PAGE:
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Showing posts from June, 2014

Creating Writers in the Classroom

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Sir Francis Bacon wrote, "Reading maketh a full man, conversation a ready man, and writing an exact man." As teachers, we want our students to be full, ready, and exact. But how do we do it without poking our eyeballs out with our red pen? Writing is not like other subjects where there is one correct answer. Writing requires that students look inside themselves for the answer, which most students are reluctant to do. Writing is both abstract and concrete; it is subjective and up to interpretation.



So how do we as teachers instill a culture of writing in our classrooms?

First, we must be writers ourselves. We need to know what it feels like to "have nothing to say." We should be able to describe our own process of sitting before a blank page and composing essays and stories from words. Students need to understand our passion and true belief that the pen is mightier than the sword. Teachers should regularly share their writing with students. Parents expect their chil…

Procedures and Routines for the Classroom

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Classroom Rules are the first thing that you want to establish with your students; the second item on the agenda should be your classroom procedures. If your classroom procedures are clear and organized, you will cut down on the number of misbehaviors and classroom disruptions. Many teachers confuse procedures and routines with classroom rules, but they are actually different beasts that must be tackled in the first few days of school.

Effective teachers think about what procedures they want to see become routines and prepare to teach them just like they do any other lesson throughout the year.

Here are some procedures that you need to consider:

Entering the classroomBeginning classDismissal at the end of the periodTransitions between activitiesObtaining supplies and materialsHeading on papersTurning in homeworkSharpening pencilsRestroom passesAsking questionsFinishing work earlyPassing in papersFinding make-up work after being absentMoving into cooperative groupsFire drills and other …

Developing Your Classroom Rules

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A classroom discipline plan (aka rules and consequences) is a primary hallmark of any effective teacher's classroom management system. You can't teach, and they can't learn if your classroom is chaotic. The classroom is not a home; it is a structured environment where children and students each have a role to play. Students want to know what to expect from you if their behavior does not meet your expectatations.
So how do you know what rules are good rules and what rules aren't. First of all, rules need to be observable. "Keep your hands and feet to yourself" is observable. "Be kind to one another" is not observable. Secondly, your rules need to be ones that you really are going to enforce. For example, when I first began teaching I had a rule that said, "You must bring all materials to class everyday." What I didn't know was that was a rule that I just wasn't going to enforce. I supplied pencils and paper for those who didn't…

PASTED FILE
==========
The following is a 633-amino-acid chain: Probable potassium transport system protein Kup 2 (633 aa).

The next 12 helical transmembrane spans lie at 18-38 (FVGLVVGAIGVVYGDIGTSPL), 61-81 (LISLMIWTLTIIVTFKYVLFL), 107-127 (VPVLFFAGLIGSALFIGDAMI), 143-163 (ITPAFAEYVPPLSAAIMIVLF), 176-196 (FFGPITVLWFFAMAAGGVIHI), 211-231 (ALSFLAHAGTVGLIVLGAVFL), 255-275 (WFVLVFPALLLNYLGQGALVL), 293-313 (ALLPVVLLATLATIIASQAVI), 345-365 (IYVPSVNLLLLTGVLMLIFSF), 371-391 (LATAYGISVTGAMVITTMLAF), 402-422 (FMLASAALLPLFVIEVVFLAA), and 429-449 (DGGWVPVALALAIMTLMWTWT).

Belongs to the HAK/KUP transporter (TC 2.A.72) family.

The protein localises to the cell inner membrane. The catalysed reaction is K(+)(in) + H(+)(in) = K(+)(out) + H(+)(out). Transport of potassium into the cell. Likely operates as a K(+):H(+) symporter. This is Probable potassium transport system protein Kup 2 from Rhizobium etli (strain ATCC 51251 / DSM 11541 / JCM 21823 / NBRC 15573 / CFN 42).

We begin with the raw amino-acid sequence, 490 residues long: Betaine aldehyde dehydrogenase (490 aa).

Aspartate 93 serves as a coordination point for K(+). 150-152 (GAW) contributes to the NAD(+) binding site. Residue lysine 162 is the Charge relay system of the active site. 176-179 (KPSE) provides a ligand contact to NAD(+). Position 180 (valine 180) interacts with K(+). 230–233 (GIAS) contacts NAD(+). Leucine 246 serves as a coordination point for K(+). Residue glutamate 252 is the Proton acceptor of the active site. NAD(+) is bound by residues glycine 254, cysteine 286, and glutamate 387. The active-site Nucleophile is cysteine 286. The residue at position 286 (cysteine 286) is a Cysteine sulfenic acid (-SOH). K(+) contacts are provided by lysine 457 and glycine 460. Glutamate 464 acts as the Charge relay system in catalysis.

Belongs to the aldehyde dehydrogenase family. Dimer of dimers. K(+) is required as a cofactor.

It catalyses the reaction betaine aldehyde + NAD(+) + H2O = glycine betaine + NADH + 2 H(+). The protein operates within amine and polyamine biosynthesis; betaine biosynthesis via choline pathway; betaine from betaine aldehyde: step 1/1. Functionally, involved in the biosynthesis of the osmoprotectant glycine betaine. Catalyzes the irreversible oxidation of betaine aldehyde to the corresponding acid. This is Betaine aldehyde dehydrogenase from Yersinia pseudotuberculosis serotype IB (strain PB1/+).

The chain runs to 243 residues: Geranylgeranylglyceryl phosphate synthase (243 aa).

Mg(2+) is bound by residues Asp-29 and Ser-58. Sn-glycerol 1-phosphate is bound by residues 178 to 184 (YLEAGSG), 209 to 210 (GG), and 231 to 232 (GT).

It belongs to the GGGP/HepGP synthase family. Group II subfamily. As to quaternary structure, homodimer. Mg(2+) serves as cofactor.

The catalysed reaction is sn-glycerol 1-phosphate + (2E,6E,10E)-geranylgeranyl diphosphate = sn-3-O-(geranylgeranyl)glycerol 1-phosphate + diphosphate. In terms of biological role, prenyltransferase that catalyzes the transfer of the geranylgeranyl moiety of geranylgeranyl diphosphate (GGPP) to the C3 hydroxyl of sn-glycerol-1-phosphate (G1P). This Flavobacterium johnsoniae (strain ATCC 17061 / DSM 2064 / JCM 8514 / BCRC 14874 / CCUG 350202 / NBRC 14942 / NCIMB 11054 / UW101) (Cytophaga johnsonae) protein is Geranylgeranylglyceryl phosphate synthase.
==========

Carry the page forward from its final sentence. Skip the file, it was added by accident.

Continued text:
A Teacher's Summer Reads

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My name is Melissa, and I'm addicted to books.  I've always said that I have the greatest job on earth--I get to do what I love every day: read and write.



So what am I curling up with this summer? Here is my bucket list for this summer:

The Book Thief by Markus Zusak is the story of Liesel Meminger, a foster child living outside of Munich in Nazi Germany.  She scratches out a meager existence for herself by stealing when she encounters something she can't resist--books.  With the help of her accordion-playing foster father, she learns to read and shares her stolen books with her neighbors during bombing raids as well as with the Jewish man hidden in her basement.

Angela's Ashes by Frank McCourt is the author's memoir of growing up in the slums of Limerick, Ireland. From his alchoholic father, he learns the power of a good story.

The Paper Chase by John Jay Osborn, Jr. centers around Hart, a young law student from Minnesota who attends Harvard Law School and becomes ob…

Keeping Teenagers From Being Bored in the Summer

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As a teacher and a mother of two teenagers, one in high school and one who has just completed her first year of college, I know how hard the summer can be with bored teenagers.  Short of kicking them out and telling them to get a job, what can you do to keep your teens from sleeping late, playing video games, and eating junk food all day?  Well, I don't have the definitive answer; if I did, they would've made me Queen of Teens a long time ago.

Here are some ideas that I've used in the past few years and still pull out occasionally if I see some yucky teen habits forming:

When my children were little people and out for the summer, I made sure that they had a few scheduled activities each week to keep them busy.  We'd visit the city park early in the morning and walk the hiking trails.  We'd go to story time at the local library at least once a week, and the local science museum (not free, but we purchased an inexpensive family pass for the summer) was a wonderful …